France 21-16 Wales: Fired-up French puncture the Welsh balloon
WALES suffered their first RBS Six Nations defeat for almost two years as hopes of first back-to-back Grand Slams since 1909 floundered at Stade de France.
A run of eight successive Six Nations victories ground to a halt in the tournament's first Friday night fixture.
The reigning champions could have few complaints after blowing a 13-3 lead. They looked in control after full-back Lee Byrne's try and eight points from the boot of fly-half Stephen Jones generated a comfortable advantage.
France though, fought back to justify coach Marc Lievremont's team selection that featured a debut for 20-year-old Matthieu Bastareaud in midfield, with centre Benoit Baby at fly-half and novice Morgan Parra handed goalkicking duties. Parra slotted three penalties and a conversion as France edged the try-count through touchdowns by flanker Thierry Dusautoir and wing Cedric Heymans.
Substitute James Hook kicked a late Wales penalty, but France were good value for the win that Lievremont so badly needed.
Both sides can still win the championship, yet unbeaten Ireland now appear to be in control ahead of their home game against England tonight.
Wales though, will be smarting from missing a chance to equal the Six Nations record of nine wins in a row jointly held by France and England.
Head coach Warren Gatland made one change from the side that accounted for England a fortnight ago, recalling fit-again wing Shane Williams instead of Mark Jones.
And there was also a place on the bench for Williams' Ospreys colleague Gavin Henson, who recovered from calf muscle trouble to make a possible first Test match appearance since Wales' Six Nations title-clinching victory over France last season.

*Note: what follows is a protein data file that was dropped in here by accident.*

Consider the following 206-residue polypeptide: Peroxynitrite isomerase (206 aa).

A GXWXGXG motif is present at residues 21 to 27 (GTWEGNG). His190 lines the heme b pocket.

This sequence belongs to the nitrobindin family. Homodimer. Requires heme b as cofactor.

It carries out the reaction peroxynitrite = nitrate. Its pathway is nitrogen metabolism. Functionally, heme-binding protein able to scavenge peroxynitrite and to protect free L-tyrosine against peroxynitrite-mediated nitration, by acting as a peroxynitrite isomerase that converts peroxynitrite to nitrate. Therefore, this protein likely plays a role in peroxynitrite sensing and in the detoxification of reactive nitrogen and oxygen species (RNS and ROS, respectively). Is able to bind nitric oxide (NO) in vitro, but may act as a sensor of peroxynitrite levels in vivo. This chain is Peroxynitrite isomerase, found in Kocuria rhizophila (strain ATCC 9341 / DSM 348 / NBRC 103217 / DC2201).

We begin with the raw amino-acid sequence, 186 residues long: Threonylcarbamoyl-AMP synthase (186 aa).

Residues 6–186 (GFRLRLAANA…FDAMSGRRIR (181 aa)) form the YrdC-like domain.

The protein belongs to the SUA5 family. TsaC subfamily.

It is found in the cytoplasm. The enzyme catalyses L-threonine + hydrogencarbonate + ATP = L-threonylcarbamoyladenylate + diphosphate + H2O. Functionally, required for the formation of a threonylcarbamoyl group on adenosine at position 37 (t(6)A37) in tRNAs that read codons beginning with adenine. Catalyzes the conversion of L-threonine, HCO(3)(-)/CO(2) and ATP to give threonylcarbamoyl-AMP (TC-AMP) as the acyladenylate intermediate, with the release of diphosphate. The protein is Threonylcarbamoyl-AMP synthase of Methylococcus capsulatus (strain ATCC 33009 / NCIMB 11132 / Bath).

Given Lievremont's erratic selection policy, no-one quite knew what to expect from Les Bleus, and the opening flurries went Wales' way. Wales kept a solid defensive line and forced errors from a Les Bleus outfit whose anxiety in attack inevitably produced mistakes.
Wales centre Tom Shanklin took out the France 8, Imanol Harinordoquy, in mid-air, but, as the crowd bayed for a caution, South African referee Mark Lawrence opted for a lecture to Shanklin and Wales captain Ryan Jones instead.
France were charged by the incident and their forwards stormed upfield, creating a powerful attacking platform from which they were narrowly denied a try.
Hooker Dimitri Szarzewski crashed over the line, but the video referee ruled he had failed to ground possession and Wales escaped.
The visitors needed to reassert themselves in the contest, and they delivered a devastating answer just when questions began to surface.
A spell of pressure produced a stunning result when fly-half Jones' defence-splitting pass found Byrne, whose exquisite timing of his run allowed him an unopposed 30-metre dash for glory.
Wales had waited patiently for the moment – in stark contrast to a French huff and puff approach – and Jones' conversion made it 13-3 early in the second quarter.
Parra cut the deficit six minutes before the break, finding his range with an angled 30-metre strike, yet Les Bleus piled pressure on themselves almost from the restart. Parra's awful pass to Baby put the rookie fly-half under intolerable pressure, and he did not reappear from the ensuing melee. Wales' marauding tacklers engulfed him, and Baby limped out of the action to be replaced by Montpellier's Francois Trinh-Duc.
It was an inglorious exit for a player poorly selected by Lievremont, yet Wales conceded a try on the stroke of half-time that would have infuriated head coach Gatland.
The visitors seemed to be caught napping as the French forwards rushed into Wales' 22, and Dusautoir claimed a try that Parra converted to make it 13-13 at the break.